Notes from the Commission on Equity and Opportunity Town Hall

Commissioner Group


On June 6th, the Jewett Center for Community Partnerships invited the Connecticut Commission on Equity and Opportunity (CEO) to campus for a Town Hall Meeting. Created through SSPA 16-3 – the CEO has been mandated to focus its efforts on the quality of life for members of the African-American, Asian Pacific American and the Latino and Puerto Rican populations in the state of Connecticut. The CEO uses a cross-cultural lens to inform public policy and involve traditionally underserved populations in the legislative process to unite minority communities in the policy arena.  Seven of the state’s twenty-four appointed commissioners – along with commission’s full-time staff – were in attendance.  The CEO has recently committed to hosting town hall meetings, “to get know the individuals that we are statutorily required to represent,” explained commission’s executive director, Subira Gordon.  

The evening opened with Representative Matt Lesser highlighting the legislative work that he has worked on in collaboration with the CEO. Chairman Tan and Vice Chairs Canterbury, O’Neill, and Li gave an overview of the CEO, its history and current policy focus areas which include; the opioid crisis, food insecurity, and civic engagement in underrepresented groups.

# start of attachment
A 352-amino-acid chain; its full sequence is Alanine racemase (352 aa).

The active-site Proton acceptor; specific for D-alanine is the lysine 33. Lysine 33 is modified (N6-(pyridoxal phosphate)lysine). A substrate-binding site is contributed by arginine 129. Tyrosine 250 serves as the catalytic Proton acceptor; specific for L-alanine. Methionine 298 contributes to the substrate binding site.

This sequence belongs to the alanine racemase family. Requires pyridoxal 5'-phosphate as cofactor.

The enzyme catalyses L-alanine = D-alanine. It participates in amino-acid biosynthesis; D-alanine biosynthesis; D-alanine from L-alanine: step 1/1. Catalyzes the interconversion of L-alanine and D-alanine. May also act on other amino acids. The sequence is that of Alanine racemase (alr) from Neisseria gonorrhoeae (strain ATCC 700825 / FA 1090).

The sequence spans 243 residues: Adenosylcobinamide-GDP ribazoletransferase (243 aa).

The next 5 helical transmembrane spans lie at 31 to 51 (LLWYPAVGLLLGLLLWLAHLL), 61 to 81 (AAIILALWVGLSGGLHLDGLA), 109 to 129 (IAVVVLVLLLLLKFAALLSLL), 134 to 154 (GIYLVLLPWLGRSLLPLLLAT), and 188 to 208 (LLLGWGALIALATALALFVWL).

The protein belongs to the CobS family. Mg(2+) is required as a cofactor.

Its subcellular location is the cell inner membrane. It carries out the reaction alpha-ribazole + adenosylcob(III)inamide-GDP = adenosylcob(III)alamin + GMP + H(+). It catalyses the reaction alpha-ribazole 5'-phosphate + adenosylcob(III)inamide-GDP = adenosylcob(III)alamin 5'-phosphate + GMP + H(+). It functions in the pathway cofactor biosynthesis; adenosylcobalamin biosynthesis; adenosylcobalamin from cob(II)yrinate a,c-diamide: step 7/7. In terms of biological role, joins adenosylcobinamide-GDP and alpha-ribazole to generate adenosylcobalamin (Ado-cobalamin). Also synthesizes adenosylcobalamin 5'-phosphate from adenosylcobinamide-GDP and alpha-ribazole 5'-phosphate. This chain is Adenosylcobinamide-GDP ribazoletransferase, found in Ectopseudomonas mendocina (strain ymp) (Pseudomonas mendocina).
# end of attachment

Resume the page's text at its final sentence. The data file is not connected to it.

CEO Commissioners


Community residents and leaders from across Middletown were in attendance to learn more about the CEO and to share with the commission information about their work and concerns.  Middletown Racial Justice Coalition Director/Community Organizer, Precious Price, was in attendance and spoke about the role that the Coalition plays in the Middletown community. Jeff Hush spoke about the new Middletown Green Community Center, while members of the NAACP and others expressed interests in youth civic engagement and encouraging underrepresented minorities to run for public office.

This meeting was just a start for the CEO – as they intend to host similar meetings across the state. “It is great to hear from community members about the issues facing them,” Gordon said. “We will take those recommendations back to the capital and use them to make positive changes.” The night had a hopeful and approachable tone; many of the issues discussed are complicated, but can be nonetheless addressed by the diverse group of talented people – committed to working towards equity and opportunity – represented there. Gordon, seemed pleased with the discussion and turn-out. “I really enjoyed Wesleyan University and the Middletown residents.  I look forward to further collaboration in the future.”

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